5 Days in Bali

5 Days in Bali

With only five total days to explore an area that could easily keep travelers entertained for weeks, or months at a time, it was of the utmost importance to be decisive about what places to visit and what experiences were the most important for me to be a part of.

My priority was to learn as much about the culture, history, people and FOOD during my visit as possible.

Here is a breakdown of the entire itinerary for 5 days in Bali:

Day One: Landing in Denpasar at 10pm local time. Taxi to Sanur, to check into hotel and go to bed.

Day Two: Up early, took a taxi to Sanur’s center and bought a ticket to Nusa Lembongan. Spent the day on the island and was back in Sanur by 8pm.



Day Three: Check out of hotel, taxi to Sanur, take boat to Gili Trawangan. Check into my villa, then explore the island on bike. Check out the Night Market.



Day Four: Wake up in the Gilis, walk/bike around the island, have lunch on the beach, take an afternoon boat to Padang Bai. Have dinner in Pandang Bai, take van to Ubud, check into my villa.

Day Five: Up early for yoga, an Ubud hike to the Monkey Forest, shopping at the market, lunch in town, then take a van to Denpasar airport.



You should note that this is an extremely busy itinerary due to all of the travel involved. Relying on so many boats, vans, and taxis created lots of uncertainty in the schedule; but the travel was absolutely necessary to visit all of the planned stops on the bucket list.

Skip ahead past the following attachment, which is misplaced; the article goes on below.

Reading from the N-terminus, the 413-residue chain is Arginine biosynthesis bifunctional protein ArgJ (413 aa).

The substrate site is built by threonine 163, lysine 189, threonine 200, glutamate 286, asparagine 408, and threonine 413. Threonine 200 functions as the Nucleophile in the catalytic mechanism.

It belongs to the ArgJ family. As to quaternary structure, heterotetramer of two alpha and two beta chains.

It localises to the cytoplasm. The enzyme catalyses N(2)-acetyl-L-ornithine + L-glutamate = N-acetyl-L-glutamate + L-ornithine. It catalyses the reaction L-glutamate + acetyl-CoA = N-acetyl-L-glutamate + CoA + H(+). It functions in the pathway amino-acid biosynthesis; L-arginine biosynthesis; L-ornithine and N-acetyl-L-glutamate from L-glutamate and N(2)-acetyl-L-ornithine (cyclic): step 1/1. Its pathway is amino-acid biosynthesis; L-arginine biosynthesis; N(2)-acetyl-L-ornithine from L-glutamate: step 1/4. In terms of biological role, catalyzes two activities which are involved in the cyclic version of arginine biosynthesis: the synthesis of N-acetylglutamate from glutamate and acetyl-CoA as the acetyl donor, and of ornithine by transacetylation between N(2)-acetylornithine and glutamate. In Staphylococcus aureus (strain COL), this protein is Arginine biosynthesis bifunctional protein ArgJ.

A traveler that is more interested in the beach and party lifestyle would have been perfectly happy staying in Denpasar, more specifically Kuta Beach or the surrounding areas for the entire 5 days. Those towns on the Southwestern coast of the island are the known party and nightclub hotspots, and the area is packed with like minded travelers.

Here is a breakdown of visitors to Bali, which can be divided into three categories; defined by the purpose of their trip.

Group one, the partygoers
This vast majority of twenty and thirty somethings from mostly Western nations like nearby Australia. This group helped fund the first wave of Bali tourism in the 1970’s and 80’s. Before then, enchanting Bali was mostly a backpackers destination.

Group Two: Backpackers on the Banana Pancake Trail
Known for inexpensive accommodations along easily accessible land and sea routes, Indonesia has long been a favorite destination for Western travelers; but growing Asian economies are producing a large class of international travelers from the region as well.

The Banana Pancake Trail is a nickname for the common backpacker routes in Southeast Asia.

Group Three: Wellness and Holistic Tourists
Get far outside of Denpasar to experience a different Bali. The landscape of volcanos, rice terraces, and beaches, make this a popular health-lifestyle retreat destination. Also, the many unique Hindu temples scattered across the island attract visitors for religious and non-religious reasons.


Irony has its way of working itself into your life whether you travel tens of thousands of miles per year, or none at all. When doing long term international travel, some limitations on Visas and great deals on off-season flights can often lead an adventurous traveler to places that they never imagined going before. Creative travelers can turn long layovers into short trips, and expiring visas into new opportunities. That’s why articles like this one exists: to help people prioritize and discover the adventures that most appeal to their own tastes. Sometimes, hearing another travelers’ itinerary and experience is all you need to put together the ultimate escape of your own. Happy travels!